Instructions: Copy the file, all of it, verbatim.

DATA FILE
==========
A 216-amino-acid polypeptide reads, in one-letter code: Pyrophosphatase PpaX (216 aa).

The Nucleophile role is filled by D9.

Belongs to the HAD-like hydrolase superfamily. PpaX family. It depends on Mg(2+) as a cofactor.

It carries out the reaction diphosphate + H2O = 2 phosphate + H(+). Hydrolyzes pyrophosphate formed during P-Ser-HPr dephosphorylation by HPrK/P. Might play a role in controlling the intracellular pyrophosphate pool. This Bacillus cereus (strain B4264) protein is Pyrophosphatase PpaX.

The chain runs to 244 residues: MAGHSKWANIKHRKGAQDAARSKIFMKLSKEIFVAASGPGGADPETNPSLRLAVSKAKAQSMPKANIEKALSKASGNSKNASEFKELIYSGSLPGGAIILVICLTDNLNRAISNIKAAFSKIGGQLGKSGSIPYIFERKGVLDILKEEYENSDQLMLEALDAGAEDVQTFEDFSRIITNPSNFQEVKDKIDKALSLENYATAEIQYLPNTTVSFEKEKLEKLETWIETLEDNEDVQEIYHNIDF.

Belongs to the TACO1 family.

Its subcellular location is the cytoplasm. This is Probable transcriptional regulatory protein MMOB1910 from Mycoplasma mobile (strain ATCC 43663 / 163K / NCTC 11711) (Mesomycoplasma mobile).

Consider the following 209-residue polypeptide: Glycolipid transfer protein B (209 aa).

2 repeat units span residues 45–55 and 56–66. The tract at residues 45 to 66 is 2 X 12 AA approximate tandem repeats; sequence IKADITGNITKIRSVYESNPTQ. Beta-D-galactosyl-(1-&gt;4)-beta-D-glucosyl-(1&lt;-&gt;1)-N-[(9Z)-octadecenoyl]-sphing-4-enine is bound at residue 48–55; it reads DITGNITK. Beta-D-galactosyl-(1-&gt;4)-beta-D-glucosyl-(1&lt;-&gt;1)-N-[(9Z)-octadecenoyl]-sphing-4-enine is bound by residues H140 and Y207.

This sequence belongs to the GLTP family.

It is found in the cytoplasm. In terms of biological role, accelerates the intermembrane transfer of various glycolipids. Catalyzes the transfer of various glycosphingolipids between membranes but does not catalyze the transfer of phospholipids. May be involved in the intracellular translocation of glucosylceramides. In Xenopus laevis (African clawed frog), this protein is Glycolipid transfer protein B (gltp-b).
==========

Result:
A 216-amino-acid polypeptide reads, in one-letter code: Pyrophosphatase PpaX (216 aa).

The Nucleophile role is filled by D9.

Belongs to the HAD-like hydrolase superfamily. PpaX family. It depends on Mg(2+) as a cofactor.

It carries out the reaction diphosphate + H2O = 2 phosphate + H(+). Hydrolyzes pyrophosphate formed during P-Ser-HPr dephosphorylation by HPrK/P. Might play a role in controlling the intracellular pyrophosphate pool. This Bacillus cereus (strain B4264) protein is Pyrophosphatase PpaX.

The chain runs to 244 residues: MAGHSKWANIKHRKGAQDAARSKIFMKLSKEIFVAASGPGGADPETNPSLRLAVSKAKAQSMPKANIEKALSKASGNSKNASEFKELIYSGSLPGGAIILVICLTDNLNRAISNIKAAFSKIGGQLGKSGSIPYIFERKGVLDILKEEYENSDQLMLEALDAGAEDVQTFEDFSRIITNPSNFQEVKDKIDKALSLENYATAEIQYLPNTTVSFEKEKLEKLETWIETLEDNEDVQEIYHNIDF.

Belongs to the TACO1 family.

Its subcellular location is the cytoplasm. This is Probable transcriptional regulatory protein MMOB1910 from Mycoplasma mobile (strain ATCC 43663 / 163K / NCTC 11711) (Mesomycoplasma mobile).

Consider the following 209-residue polypeptide: Glycolipid transfer protein B (209 aa).

2 repeat units span residues 45–55 and 56–66. The tract at residues 45 to 66 is 2 X 12 AA approximate tandem repeats; sequence IKADITGNITKIRSVYESNPTQ. Beta-D-galactosyl-(1-&gt;4)-beta-D-glucosyl-(1&lt;-&gt;1)-N-[(9Z)-octadecenoyl]-sphing-4-enine is bound at residue 48–55; it reads DITGNITK. Beta-D-galactosyl-(1-&gt;4)-beta-D-glucosyl-(1&lt;-&gt;1)-N-[(9Z)-octadecenoyl]-sphing-4-enine is bound by residues H140 and Y207.

This sequence belongs to the GLTP family.

It is found in the cytoplasm. In terms of biological role, accelerates the intermembrane transfer of various glycolipids. Catalyzes the transfer of various glycosphingolipids between membranes but does not catalyze the transfer of phospholipids. May be involved in the intracellular translocation of glucosylceramides. In Xenopus laevis (African clawed frog), this protein is Glycolipid transfer protein B (gltp-b).